- While Google Glass isn’t well regarded by movie theater owners and by much of the public at large, it’s been welcomed by the healthcare industry.
- Google Glass is currently, a number of pilot programs in hospitals and operating rooms are in progress.
If anybody needs to get constant, real-time information in a Google Glass-like wearable, it’s doctors and other healthcare workers.
Healthcare is one of the two major markets being addressed by San Francisco-based Wearable Intelligence, which makes software for wearable data presentation used by people in the healthcare and the energy industries.
The company is now raising a $8.4 million in venture capital, according to a filing today with the Securities and Exchange Commission. Wearable Intelligence has raised $7.9 million of the target amount and has been building the round since August 6, 2014.
On its website, the company lists as investors Google Ventures, First Round, Andreessen Horowitz, KPCB, Initialized Capital, and Subtracted Capital.
The company says that its technology can display all kinds of clinical data on the inside of the Google Glass wearable. This can include data pulled directly from an electronic health records system. It can also deliver data real-time vitals data streams (like a patient’s heart rate), clinical alerts, and notifications of errors or exception conditions.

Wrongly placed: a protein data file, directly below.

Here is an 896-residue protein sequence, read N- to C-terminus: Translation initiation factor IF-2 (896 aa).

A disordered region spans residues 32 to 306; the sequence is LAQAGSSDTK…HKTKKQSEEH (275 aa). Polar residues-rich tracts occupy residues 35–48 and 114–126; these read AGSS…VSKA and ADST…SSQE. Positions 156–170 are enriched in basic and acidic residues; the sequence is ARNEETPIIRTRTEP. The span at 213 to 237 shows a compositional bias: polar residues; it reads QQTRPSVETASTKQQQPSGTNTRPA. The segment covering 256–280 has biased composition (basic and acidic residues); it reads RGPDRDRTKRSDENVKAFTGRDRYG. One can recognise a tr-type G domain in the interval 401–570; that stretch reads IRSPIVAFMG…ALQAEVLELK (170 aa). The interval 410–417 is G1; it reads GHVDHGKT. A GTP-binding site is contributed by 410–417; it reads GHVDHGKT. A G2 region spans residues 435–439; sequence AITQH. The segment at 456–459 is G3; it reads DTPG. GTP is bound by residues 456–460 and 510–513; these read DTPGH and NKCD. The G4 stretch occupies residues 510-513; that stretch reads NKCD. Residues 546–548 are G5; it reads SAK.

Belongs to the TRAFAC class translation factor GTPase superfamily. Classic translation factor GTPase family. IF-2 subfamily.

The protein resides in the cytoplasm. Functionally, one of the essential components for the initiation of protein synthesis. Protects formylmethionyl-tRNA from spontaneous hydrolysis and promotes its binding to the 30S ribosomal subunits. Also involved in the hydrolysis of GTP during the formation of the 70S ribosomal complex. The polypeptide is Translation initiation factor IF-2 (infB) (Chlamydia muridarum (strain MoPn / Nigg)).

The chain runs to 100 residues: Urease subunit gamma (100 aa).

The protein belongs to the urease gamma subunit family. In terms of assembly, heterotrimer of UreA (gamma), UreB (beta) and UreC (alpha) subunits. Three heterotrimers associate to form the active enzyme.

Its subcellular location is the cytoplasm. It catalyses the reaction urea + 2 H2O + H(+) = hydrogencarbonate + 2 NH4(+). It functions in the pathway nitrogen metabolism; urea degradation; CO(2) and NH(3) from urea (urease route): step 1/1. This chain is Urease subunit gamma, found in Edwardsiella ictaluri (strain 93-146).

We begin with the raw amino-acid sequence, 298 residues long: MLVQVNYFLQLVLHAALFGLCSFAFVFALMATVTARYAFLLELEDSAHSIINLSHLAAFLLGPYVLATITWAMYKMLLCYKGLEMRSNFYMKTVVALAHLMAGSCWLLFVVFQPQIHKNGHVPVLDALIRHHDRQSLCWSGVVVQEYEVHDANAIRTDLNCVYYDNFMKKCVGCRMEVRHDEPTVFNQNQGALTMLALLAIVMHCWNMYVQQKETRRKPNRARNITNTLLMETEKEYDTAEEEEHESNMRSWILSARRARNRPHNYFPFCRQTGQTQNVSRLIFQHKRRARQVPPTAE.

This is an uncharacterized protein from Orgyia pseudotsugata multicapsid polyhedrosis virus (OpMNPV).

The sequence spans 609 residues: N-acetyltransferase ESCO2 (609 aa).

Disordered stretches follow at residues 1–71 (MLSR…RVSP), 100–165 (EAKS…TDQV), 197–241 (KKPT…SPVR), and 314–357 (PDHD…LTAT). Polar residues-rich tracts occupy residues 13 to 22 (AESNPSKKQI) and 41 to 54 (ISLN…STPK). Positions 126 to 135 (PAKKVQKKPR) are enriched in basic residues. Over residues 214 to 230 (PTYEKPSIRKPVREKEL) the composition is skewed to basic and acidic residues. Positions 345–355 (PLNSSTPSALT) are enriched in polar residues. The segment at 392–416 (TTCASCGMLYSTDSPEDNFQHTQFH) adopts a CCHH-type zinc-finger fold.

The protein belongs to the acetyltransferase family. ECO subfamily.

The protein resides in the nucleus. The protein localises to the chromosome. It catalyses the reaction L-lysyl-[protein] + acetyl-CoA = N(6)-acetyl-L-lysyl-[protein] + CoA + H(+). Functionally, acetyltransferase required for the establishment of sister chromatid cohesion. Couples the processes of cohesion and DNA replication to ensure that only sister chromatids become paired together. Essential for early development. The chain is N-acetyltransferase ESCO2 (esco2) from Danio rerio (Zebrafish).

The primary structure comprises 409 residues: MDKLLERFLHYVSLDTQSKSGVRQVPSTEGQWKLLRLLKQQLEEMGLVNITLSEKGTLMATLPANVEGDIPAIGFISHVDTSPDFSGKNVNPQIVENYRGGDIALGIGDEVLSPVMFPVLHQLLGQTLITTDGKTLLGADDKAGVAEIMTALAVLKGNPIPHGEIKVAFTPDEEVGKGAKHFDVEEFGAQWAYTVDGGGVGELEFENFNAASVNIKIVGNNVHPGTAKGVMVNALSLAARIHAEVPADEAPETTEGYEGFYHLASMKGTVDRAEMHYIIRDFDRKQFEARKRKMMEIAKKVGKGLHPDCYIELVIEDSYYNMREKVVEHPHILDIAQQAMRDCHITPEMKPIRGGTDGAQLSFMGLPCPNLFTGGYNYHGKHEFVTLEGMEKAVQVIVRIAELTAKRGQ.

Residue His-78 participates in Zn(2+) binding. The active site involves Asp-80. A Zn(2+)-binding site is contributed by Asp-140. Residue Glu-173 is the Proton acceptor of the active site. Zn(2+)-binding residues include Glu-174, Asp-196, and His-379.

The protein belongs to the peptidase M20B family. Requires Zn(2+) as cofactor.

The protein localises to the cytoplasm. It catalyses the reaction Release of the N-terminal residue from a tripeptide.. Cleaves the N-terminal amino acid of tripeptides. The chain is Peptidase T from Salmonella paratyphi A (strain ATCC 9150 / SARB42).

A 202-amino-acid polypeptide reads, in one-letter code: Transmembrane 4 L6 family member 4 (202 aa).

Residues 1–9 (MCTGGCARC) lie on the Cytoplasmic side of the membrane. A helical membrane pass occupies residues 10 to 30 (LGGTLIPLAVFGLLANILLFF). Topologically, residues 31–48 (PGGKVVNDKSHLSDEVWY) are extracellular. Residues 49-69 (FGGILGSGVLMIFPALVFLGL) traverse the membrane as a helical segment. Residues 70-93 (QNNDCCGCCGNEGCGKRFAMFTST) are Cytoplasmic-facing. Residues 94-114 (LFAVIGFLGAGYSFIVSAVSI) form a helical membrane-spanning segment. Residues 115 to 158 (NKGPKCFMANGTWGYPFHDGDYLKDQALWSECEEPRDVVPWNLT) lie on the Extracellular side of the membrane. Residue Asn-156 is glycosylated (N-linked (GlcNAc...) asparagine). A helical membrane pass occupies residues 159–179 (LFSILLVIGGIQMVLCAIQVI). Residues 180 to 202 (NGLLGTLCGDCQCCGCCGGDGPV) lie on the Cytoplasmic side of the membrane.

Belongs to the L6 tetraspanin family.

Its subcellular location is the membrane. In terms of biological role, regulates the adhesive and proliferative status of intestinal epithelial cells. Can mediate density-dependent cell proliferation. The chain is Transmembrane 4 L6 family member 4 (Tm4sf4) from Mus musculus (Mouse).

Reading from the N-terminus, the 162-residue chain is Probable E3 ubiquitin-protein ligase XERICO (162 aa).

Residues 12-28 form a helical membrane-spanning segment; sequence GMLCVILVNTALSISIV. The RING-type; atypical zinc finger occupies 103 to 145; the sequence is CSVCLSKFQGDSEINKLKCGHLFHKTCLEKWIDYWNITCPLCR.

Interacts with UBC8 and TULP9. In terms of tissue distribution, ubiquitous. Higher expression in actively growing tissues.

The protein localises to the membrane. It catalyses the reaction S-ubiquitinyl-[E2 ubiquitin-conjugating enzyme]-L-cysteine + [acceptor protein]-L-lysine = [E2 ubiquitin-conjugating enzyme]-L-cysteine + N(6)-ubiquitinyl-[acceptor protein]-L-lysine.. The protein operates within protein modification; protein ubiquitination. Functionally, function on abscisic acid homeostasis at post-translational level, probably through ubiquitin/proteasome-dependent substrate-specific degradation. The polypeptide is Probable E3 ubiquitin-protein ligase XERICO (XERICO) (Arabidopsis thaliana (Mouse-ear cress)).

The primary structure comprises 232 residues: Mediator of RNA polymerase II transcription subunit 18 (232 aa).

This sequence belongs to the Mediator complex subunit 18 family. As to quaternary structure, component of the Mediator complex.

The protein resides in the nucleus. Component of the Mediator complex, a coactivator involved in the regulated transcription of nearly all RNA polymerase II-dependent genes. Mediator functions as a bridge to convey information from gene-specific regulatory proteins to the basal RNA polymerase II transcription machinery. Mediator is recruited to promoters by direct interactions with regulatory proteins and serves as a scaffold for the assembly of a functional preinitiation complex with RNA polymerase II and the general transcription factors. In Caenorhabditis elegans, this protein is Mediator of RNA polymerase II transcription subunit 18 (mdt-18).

In a hospital setting, the wearable display could show doctors patient lists, which would include room number, patient name, chief complaint, resident assigned, labs, vitals, radiology data, etc. If new lab results come in for a patient, the system could send the doctor a push notification.
While Google Glass isn’t well regarded by movie theater owners and by much of the public at large, it’s been welcomed by the healthcare industry. Currently, a number of pilot programs in hospitals and operating rooms are in progress.
The energy industry applications of the product are less compelling, but possibly attractive to large companies working in remote area. The system can be used to push safety guidelines to workers. Worker can send back equipment or resources data to a manager or foreman.
Calls to the company for comment were not returned by post time.
Read more at MedcityNews.com